- Family and Parenting
Friends Throughout Life: Childhood, College, and Adult
There are many types of friends you will meet (and lose) in your life. People change as they get older, and the types of relationships they have change too. These changes may take place passively, as friends just drift apart due to no ill-will on anyone's part, or explosively in the form of irreconcilable arguments. Childhood friendships that last through college and into adulthood are especially rare (that is to say close friendships, not that being Facebook friends with former classmates doesn't mean anything at all). At every stage in life's journey, we meet new people and make friends with them; whether or not they'll last only time will tell.
I've always longed for that ideal childhood friendship of two people going through the trials and tribulations of growing up together. Alas, pair-bonding in this way just wasn't a long-term possibility in my experience. Children tend to go through phases and friends quite rapidly, and those who can't keep up are either kicked to the curb or left by the wayside. It's no one's fault, really, except that children are prone to mistakes and not knowing when they've made them. They may not know how to effectively deal with problems, which may be more complex than their parents realize and can't advise them on. Even after-school specials may not help (as one abridged series writer put it, "I can't believe those cartoons lied to me!"). Ultimately it all comes down to figuring out who you are and surrounding yourself with people who will accept you nigh-unconditionally like family.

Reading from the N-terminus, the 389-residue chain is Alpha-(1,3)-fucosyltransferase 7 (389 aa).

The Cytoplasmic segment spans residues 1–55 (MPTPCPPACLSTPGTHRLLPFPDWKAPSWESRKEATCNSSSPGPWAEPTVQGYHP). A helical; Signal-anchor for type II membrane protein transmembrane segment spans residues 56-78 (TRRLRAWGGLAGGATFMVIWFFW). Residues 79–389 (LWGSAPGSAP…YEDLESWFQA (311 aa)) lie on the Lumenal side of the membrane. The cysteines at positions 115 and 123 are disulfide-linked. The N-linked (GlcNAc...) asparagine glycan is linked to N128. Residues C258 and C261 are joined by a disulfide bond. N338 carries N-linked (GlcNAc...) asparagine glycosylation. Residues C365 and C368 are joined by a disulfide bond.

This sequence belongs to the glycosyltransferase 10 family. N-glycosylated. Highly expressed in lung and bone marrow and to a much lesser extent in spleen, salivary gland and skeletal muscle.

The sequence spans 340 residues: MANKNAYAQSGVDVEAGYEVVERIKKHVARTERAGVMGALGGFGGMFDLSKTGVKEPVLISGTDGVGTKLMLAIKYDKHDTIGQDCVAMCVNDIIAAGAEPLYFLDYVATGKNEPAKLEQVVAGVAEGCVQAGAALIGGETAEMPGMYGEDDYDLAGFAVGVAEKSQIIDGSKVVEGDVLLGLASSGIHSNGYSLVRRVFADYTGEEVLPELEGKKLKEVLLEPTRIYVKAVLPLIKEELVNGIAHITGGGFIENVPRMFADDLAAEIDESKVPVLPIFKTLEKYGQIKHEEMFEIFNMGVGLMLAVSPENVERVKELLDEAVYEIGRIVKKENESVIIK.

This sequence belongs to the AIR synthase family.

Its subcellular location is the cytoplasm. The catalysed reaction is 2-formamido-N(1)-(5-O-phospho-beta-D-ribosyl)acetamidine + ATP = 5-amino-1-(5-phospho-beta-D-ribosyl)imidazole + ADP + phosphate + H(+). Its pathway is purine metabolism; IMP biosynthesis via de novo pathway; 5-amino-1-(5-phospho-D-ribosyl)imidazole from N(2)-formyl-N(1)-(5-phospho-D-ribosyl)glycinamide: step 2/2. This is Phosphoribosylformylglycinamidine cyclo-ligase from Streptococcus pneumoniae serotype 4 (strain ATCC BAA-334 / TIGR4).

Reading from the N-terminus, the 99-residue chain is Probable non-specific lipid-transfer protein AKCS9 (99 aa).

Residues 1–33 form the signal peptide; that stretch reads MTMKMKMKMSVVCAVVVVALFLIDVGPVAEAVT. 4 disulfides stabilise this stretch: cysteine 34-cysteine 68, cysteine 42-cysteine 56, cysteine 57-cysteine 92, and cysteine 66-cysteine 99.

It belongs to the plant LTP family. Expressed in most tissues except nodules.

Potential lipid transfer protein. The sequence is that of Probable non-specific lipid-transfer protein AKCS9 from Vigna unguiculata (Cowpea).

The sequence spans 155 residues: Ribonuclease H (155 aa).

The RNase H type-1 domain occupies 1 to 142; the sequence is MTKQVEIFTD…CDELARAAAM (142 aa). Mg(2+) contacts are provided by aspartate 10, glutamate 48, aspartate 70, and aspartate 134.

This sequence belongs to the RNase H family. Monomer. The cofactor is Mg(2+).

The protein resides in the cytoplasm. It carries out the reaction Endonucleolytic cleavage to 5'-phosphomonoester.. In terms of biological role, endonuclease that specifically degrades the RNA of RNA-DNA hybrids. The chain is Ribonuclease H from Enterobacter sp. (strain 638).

While many people enter college with their own group of friends (which will be a different group than at any point in time in their childhood), that group will be entirely different upon leaving it. Again, this is usually no one's fault. Old enough to know better but maybe not what you want out of life, this is a common jumping-off point for people to go their own separate ways no matter how much you planned on sticking together. When people talk about the business they planned to open with their friends in their first year of college, I just have to laugh good-naturedly and also a bit sadly because it's probably not going to happen that way, if at all. It's a nice plan, and there's no reason why it shouldn't happen, but life gets in the way, and other things end up happening instead. Anyway, you will meet new people in classes and clubs who share your interests perhaps more so than anyone back home ever did (in that way it's like having pen pals over the Internet, as you have to go a long way to find them). However, these may not be meant to last either, especially if you have roommates.
Then there are the friends you make later in life after you have become settled in a stable relationship and occupation. These relationships are different from the previous two, as you do not share a history of any kind with these people. As such, they are seeing you as what you are now and not what you were. In a way, it's like moving to an entirely new part of the country and starting over as someone else. Unless you are able to form a strong emotional bond with these new adult friends, it will only become another casual friendship, which is fine if that's the lifestyle you've decided to follow. It all depends on how your life is structured at that point and what it revolves around (kids, business, etc.). If you still have friends from college and your childhood, that's great too. As adults, your relationship may have changed a little but not enough to want to part ways; you make it work. To that I say "Congratulations!"
To conclude, friendship is a labor of love at any stage in life. Friendship is not a popularity contest to earn favors; it's about learning who you are as a person and the type of people you want to be with. In order for those people to want to be with you, you have to be able to take care of yourself and show that you care about them. It won't always work out, but it's something to be celebrated when it does.